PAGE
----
• clarification of the legal status of online transactions in terms of legally binding contracts;
• authenticity of products and services;
• prohibition of malpractice in the sale and provision of products and services;
• crime reporting or a co-ordination mechanism to report crime to other jurisdictions; and
• effective consumer dispute resolution and redress mechanisms.
With these measures in place, when and if a multilateral agreement relating to online transactions is signed, an internal mechanism will already exist, and the agreement can quickly become effective.
3. Data Privacy
The issue of data privacy is a major concern with consumers, and as noted by UNCTAD is becoming increasingly so with the growth in online commerce. However, the Council believes that data privacy should now become a separate major principle in the UNGCP by itself.
While data privacy is a major issue in relation to online commerce, it is also an issue within the broad range of data collection activities that are engaged in by all forms of business, not simply those engaged in electronic commerce.
Consumer concerns in relation to identity theft, and the sale of personal information for commercial gain, arise in all manner of transactions with business. Moreover, the use of social media is quickly becoming more than simply a discretionary matter for consumers who wish to take full advantage of the information that is provided by these services, and the commercial opportunities that arise. Accordingly, the problem of protecting personal information from unauthorised use that arises in these circumstances is a matter that needs more comprehensive attention.
4. International Cooperation
While the guidelines relating to international cooperation are a worthy part of the document, they appear too general, given the increasingly global nature of consumer transactions, particularly through online commerce.
The Council believes that this is an opportune time for the UN to take more proactive steps in pressing a higher level of international cooperation, that goes beyond the current mix of bilateral and regional consumer protection initiatives. UNCTAD is doing excellent work in capacity building and providing assistance to individual jurisdictions. However, the time would seem right for it to begin the process of also working with various regional groupings to assist them in applying a uniform global approach towards consumer protection measures that go beyond their specific boundaries.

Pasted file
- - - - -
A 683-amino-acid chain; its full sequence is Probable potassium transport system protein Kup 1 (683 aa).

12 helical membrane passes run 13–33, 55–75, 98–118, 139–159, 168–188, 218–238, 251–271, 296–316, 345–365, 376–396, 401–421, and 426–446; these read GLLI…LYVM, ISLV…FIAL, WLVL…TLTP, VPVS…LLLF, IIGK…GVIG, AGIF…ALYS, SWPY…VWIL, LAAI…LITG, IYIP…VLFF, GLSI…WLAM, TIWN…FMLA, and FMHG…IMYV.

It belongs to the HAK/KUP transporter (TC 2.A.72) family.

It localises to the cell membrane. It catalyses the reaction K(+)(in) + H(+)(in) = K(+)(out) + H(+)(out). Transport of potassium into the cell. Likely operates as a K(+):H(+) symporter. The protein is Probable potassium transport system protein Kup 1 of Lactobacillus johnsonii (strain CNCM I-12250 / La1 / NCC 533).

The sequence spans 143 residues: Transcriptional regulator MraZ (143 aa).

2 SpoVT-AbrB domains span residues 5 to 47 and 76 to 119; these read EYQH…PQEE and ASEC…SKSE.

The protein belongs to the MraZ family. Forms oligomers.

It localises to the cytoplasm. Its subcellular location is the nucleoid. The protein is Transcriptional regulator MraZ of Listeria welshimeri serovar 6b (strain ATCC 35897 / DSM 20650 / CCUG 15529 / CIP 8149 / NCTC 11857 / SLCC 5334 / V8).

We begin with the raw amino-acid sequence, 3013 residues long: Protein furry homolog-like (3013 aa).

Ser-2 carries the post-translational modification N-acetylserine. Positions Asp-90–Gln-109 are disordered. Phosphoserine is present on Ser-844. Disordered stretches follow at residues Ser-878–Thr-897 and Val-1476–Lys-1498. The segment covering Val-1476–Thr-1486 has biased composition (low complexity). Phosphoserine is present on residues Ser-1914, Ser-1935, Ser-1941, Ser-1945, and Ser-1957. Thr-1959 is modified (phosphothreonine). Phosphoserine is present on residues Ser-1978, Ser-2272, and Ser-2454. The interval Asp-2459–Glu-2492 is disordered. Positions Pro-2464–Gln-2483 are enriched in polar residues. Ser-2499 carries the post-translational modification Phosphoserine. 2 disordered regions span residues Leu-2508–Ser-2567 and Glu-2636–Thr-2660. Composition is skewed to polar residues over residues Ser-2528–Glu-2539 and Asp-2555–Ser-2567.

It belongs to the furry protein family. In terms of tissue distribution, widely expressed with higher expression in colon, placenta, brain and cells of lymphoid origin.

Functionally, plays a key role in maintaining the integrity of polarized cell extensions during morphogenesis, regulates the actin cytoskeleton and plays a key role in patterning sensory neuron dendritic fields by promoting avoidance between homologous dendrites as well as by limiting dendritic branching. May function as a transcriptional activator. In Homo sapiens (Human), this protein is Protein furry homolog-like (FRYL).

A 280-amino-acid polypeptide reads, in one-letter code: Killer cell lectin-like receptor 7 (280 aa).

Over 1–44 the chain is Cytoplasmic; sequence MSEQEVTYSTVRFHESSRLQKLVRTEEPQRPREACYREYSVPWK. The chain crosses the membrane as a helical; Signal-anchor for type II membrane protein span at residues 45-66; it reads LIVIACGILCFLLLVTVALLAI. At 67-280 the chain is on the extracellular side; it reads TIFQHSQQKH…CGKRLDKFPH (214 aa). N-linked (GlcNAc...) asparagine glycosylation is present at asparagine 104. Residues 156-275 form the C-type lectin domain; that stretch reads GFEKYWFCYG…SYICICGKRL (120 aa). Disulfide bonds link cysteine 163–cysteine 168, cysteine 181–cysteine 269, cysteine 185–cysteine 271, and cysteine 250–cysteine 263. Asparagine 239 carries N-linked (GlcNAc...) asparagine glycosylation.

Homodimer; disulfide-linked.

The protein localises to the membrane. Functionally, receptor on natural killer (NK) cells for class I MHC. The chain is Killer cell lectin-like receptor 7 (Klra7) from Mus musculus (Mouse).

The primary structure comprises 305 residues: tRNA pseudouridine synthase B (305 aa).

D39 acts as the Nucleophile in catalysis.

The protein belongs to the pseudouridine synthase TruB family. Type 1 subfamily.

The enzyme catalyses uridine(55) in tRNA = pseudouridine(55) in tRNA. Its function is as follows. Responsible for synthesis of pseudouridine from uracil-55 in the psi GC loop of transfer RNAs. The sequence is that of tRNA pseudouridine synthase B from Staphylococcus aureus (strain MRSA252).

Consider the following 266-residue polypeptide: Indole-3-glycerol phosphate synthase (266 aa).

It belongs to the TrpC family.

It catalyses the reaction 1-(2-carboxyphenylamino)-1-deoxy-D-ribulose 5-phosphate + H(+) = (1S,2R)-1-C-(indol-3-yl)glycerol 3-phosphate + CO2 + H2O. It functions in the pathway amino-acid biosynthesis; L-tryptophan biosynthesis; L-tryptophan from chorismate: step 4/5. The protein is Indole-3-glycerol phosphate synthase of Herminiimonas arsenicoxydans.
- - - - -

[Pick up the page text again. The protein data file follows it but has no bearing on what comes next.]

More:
5. Funding of Consumer Protection Agencies
The issue of funding is a perennial matter that is constantly being raised by consumer advocates, for good reason. The level of funding that goes towards supporting consumer advocacy work is largely left to an ad hoc approach by different jurisdictions with no systemic approach taken towards
• how funding levels should be set;
• where funds should be targeted; and
• measuring the direct benefits that funding have in empowering consumers and raising economic performance.
This is typically in stark contrast to the approach taken with regard to industry assistance, for example provision of taxation benefits and business incentives, which are seen as positive and quantifiable measures for economic development. The part that consumers play in the economy is typically relegated to secondary status after business.
The Council considers that some specific principles should be provided in the UNGCP that pressure governments to take a more systemic approach towards the funding of consumer protection measures/agencies, in particular quantifying the benefits that empowered consumers have in raising economic performance as well as setting precise levels of funding that should go towards providing consumer protection measures/agencies in the economy.